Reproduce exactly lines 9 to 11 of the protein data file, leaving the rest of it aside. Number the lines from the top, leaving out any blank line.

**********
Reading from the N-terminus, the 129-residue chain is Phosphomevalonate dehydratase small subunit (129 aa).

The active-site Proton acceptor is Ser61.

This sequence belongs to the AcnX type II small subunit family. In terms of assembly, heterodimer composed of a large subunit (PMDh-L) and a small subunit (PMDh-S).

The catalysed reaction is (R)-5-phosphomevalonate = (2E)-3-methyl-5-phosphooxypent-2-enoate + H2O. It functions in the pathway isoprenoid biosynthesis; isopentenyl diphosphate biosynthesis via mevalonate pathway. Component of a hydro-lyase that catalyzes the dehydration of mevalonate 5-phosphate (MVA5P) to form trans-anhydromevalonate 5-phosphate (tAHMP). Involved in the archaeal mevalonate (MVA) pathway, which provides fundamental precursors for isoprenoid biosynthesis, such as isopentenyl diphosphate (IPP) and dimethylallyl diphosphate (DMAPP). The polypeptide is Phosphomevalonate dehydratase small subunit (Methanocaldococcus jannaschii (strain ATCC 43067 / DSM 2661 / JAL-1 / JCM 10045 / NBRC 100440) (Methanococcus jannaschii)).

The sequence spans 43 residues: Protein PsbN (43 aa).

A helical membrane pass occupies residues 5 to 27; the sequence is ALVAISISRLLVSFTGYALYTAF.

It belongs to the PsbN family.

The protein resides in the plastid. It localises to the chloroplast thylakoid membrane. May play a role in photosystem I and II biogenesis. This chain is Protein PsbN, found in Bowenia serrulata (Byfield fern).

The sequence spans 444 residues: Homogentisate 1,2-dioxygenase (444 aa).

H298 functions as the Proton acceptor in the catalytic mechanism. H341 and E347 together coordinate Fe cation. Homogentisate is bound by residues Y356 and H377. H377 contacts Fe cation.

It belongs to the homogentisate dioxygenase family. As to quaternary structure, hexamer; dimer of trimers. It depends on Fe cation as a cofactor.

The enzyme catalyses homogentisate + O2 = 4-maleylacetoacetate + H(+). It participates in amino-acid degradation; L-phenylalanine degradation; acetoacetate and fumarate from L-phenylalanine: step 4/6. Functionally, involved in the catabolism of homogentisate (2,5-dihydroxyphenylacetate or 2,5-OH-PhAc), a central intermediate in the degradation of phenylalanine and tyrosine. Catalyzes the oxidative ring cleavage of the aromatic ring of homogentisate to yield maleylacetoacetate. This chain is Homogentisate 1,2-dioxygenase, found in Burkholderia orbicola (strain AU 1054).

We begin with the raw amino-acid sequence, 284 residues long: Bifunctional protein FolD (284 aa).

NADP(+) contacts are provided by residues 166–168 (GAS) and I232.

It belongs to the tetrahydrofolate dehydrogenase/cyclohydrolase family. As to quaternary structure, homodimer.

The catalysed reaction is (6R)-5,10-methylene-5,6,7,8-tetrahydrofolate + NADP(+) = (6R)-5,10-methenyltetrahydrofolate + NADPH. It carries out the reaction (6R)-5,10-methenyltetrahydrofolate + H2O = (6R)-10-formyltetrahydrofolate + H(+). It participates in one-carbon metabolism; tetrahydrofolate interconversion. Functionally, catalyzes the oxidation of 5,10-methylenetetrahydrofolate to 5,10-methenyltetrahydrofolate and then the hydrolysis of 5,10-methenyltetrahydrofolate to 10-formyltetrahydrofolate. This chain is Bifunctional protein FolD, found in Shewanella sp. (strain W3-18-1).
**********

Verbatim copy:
The sequence spans 444 residues: Homogentisate 1,2-dioxygenase (444 aa).

H298 functions as the Proton acceptor in the catalytic mechanism. H341 and E347 together coordinate Fe cation. Homogentisate is bound by residues Y356 and H377. H377 contacts Fe cation.

It belongs to the homogentisate dioxygenase family. As to quaternary structure, hexamer; dimer of trimers. It depends on Fe cation as a cofactor.